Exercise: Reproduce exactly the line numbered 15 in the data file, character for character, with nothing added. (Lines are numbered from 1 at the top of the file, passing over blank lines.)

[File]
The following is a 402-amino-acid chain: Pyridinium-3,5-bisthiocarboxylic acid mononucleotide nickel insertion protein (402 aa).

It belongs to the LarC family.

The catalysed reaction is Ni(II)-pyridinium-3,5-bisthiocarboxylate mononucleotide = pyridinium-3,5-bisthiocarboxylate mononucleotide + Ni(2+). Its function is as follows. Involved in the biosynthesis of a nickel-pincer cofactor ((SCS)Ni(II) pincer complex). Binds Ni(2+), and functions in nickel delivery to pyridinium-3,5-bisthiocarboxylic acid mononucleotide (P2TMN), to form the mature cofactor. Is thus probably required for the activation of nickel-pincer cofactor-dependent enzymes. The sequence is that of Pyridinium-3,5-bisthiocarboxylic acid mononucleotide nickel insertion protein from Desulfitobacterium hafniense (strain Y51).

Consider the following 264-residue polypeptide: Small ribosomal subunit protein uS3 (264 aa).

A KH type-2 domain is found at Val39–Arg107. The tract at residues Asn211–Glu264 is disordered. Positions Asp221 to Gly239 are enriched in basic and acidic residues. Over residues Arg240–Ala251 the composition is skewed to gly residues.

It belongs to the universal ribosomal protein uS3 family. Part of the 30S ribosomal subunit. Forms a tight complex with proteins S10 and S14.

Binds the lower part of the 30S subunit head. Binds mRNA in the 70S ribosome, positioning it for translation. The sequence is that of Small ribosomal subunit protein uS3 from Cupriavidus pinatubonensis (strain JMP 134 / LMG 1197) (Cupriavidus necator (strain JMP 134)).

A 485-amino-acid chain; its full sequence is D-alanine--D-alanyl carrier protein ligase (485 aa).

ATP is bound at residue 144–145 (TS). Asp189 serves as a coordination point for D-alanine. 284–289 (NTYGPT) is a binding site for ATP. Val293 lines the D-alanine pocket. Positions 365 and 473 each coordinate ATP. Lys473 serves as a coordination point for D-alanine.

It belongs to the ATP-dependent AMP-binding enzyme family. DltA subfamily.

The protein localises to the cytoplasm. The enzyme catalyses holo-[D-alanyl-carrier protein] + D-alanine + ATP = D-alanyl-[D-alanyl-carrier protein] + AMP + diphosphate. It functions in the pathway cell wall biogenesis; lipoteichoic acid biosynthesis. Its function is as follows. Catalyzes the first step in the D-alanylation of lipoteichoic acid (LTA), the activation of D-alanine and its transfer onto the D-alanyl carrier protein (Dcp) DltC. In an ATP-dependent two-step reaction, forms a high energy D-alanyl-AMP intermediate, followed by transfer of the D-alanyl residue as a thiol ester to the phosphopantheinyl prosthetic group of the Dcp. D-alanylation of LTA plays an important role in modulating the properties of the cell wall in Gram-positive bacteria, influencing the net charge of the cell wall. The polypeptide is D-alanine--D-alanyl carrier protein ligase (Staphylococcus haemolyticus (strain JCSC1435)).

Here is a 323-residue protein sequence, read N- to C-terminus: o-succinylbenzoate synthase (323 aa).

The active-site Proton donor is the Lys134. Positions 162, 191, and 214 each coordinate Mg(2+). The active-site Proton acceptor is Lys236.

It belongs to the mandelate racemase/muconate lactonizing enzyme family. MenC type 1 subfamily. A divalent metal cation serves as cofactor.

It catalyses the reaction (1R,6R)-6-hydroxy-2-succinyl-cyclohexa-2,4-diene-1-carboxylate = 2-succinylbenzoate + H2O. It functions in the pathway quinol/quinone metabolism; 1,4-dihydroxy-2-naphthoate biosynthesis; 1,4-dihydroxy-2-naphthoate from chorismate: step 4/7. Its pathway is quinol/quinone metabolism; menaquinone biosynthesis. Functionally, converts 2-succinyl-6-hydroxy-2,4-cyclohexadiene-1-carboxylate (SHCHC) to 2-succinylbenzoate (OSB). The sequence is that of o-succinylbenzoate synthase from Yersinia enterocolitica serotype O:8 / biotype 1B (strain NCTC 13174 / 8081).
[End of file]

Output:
It catalyses the reaction (1R,6R)-6-hydroxy-2-succinyl-cyclohexa-2,4-diene-1-carboxylate = 2-succinylbenzoate + H2O. It functions in the pathway quinol/quinone metabolism; 1,4-dihydroxy-2-naphthoate biosynthesis; 1,4-dihydroxy-2-naphthoate from chorismate: step 4/7. Its pathway is quinol/quinone metabolism; menaquinone biosynthesis. Functionally, converts 2-succinyl-6-hydroxy-2,4-cyclohexadiene-1-carboxylate (SHCHC) to 2-succinylbenzoate (OSB). The sequence is that of o-succinylbenzoate synthase from Yersinia enterocolitica serotype O:8 / biotype 1B (strain NCTC 13174 / 8081).